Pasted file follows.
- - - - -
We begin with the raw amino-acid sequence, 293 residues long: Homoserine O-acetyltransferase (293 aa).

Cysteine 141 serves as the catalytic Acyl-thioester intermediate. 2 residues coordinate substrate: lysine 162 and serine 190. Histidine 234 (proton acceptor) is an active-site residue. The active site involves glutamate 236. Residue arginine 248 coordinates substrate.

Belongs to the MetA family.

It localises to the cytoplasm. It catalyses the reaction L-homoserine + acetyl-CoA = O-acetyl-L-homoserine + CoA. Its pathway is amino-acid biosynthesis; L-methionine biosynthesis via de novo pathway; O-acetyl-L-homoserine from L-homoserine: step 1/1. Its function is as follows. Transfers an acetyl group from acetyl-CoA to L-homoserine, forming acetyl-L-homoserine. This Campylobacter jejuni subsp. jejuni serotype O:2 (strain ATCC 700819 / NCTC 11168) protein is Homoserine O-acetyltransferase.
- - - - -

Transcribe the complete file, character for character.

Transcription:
We begin with the raw amino-acid sequence, 293 residues long: Homoserine O-acetyltransferase (293 aa).

Cysteine 141 serves as the catalytic Acyl-thioester intermediate. 2 residues coordinate substrate: lysine 162 and serine 190. Histidine 234 (proton acceptor) is an active-site residue. The active site involves glutamate 236. Residue arginine 248 coordinates substrate.

Belongs to the MetA family.

It localises to the cytoplasm. It catalyses the reaction L-homoserine + acetyl-CoA = O-acetyl-L-homoserine + CoA. Its pathway is amino-acid biosynthesis; L-methionine biosynthesis via de novo pathway; O-acetyl-L-homoserine from L-homoserine: step 1/1. Its function is as follows. Transfers an acetyl group from acetyl-CoA to L-homoserine, forming acetyl-L-homoserine. This Campylobacter jejuni subsp. jejuni serotype O:2 (strain ATCC 700819 / NCTC 11168) protein is Homoserine O-acetyltransferase.